Batman, Vol. 8: Superheavy (Batman Vol. II #8) written by Scott Snyder and illustrated by: Greg Capullo, Danny Mikki, Jock, and Brian Azzarello
Published by: DC Comics on March 16, 2016
Review Source: Publisher, Edelweiss
Genres: Graphic Novels, Comics, Superheroes
Plot: Superheavy picks up right where End Game left off. Gotham is reeling from Joker’s last attack and the loss of the Batman. In an effort to reestablish some semblance of order, a large corporation has roped Jim Gordon into becoming the new Batman, complete with a robo-batsuit and geek squad.
Review: First things first: There is only one true Batman and his name is Bruce Wayne. Any die-hard fan of the Bat will tell you so. When Snyder killed off Bruce Wayne in End Game I had a small heart attack and immediately hit the internet to see if his dirt nap was final. Once my faith in humanity (and Scott Snyder, sorry I ever doubted you, good Sir) was restored, I took a deep breath and decided that I had enough faith in Snyder as a writer to let him kill the Bat. I intentionally approached this story arc with an open mind, and reminded myself that this wasn’t the fist time the cowl has passed to another (seven other times to be exact). I’m sure Bruce will be back, so why not enjoy the ride? And I did…
Between battles where Gordon is learning to be Batman we check in on Bruce Wayne, and it isn’t pretty to see what he has turned into. He didn’t die, but he has a newly smoothed brain that basically made him forget how to be Batman. We see Alfred school Clark Kent on Bruce’s new weakness and watch Bruce work his day job working at a boys and girls home. We see him lamenting to his girlfriend about how he’s changed. It’s awful. That’s not the Batman. You start to give up hope. You start to think that maybe this really is the end.
Except that Snyder gives us two possibilities for a bat resurrection. The first is the possibility that Bruce will perfect this cloning machine that was shown to us previously in Batman Detective Comics, Vol 5, thus providing Bruce with a way to grow new Batmans. The second, and more personally enjoyable option, is that the knowledge and memories that Bruce needs to be Batman are still in there. We see hints of this when Bruce gets angry about the Joker and how the kids are still spooked by the sight of End Game’s aftermath. We see that his protective instincts are still strong, even without his memories, and that somewhere in there is a dash of rage. Also, Bruce can still talk, function like a grown adult, and build lightening-fast dinosaur slides, all of which are indications that he didn’t forget everything, so maybe there is hope. Maybe his brain just isn’t done healing yet! It’s enough to keep me going with this series, and I like that I feel so worried and excited to see the outcome. It isn’t easy to breathe new life into a character with a seventy-five legacy, but Snyder is doing it. One of the reasons I love Snyder as a writer, is that he isn’t afraid of change, and with a literal “blank slate”, he can now push the boundaries in any direction.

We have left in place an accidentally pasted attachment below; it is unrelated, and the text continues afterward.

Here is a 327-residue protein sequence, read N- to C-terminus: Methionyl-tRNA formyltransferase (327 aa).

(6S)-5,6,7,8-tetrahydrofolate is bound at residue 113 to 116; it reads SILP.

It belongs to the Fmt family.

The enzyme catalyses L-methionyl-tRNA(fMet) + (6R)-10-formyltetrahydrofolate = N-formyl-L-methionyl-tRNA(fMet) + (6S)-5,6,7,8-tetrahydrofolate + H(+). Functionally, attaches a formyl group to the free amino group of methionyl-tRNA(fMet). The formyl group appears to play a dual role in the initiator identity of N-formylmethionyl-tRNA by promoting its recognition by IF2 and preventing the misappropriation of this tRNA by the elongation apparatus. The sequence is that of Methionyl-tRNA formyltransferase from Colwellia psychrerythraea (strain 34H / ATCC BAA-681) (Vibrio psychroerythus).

That direction is towards a new villain, Mr. Bloom, a character entirely garbed in a black skin suit whose only embellishment is a yellow sunflower on his face. Lame? Only until he busts out giant claw and starts impaling people. You have my attention, Mr. Bloom, and I don’t care if people think you’re a pansy.
So why are people hating this so much? The answer: Jim Gordon. I won’t lie, I’m not a fan of Gordon being Batman, and I think it mostly has to do with the sudden changes he undergoes. He doesn’t look like Jim Gordon. The mustache and glasses are gone, he looks younger, a thousand times more muscular, and rocks a weird Mohawk. Throw in a robot bunny suit, and it becomes a bit much. He doesn’t feel like Jim Gordon, so it made his struggle to be come Batman feel disingenuous. There is also the fact that his qualifications are a bit lacking. The cowl has always been passed to someone who at least has the training to pull it off, and while Gordon is an awesome cop, he didn’t go to superhero school. The only saving grace is that Snyder openly addresses this throughout the storyline, and honestly Gordon doesn’t get that much air time. It left me with the impression that he is merely trying to hold it down for now, and not necessarily replace Bruce Wayne.
Overall, I think this will all pan out into something worthwhile, but it will require a bit of patience.
Rating: 4 out of 5 stars
Who Should Snag This: Anyone who is currently following Snyder’s run will want to give this volume a shot.
*I would like to thank Edelweiss and the publisher for providing me with a free ARC in exchange for a fair and honest review.*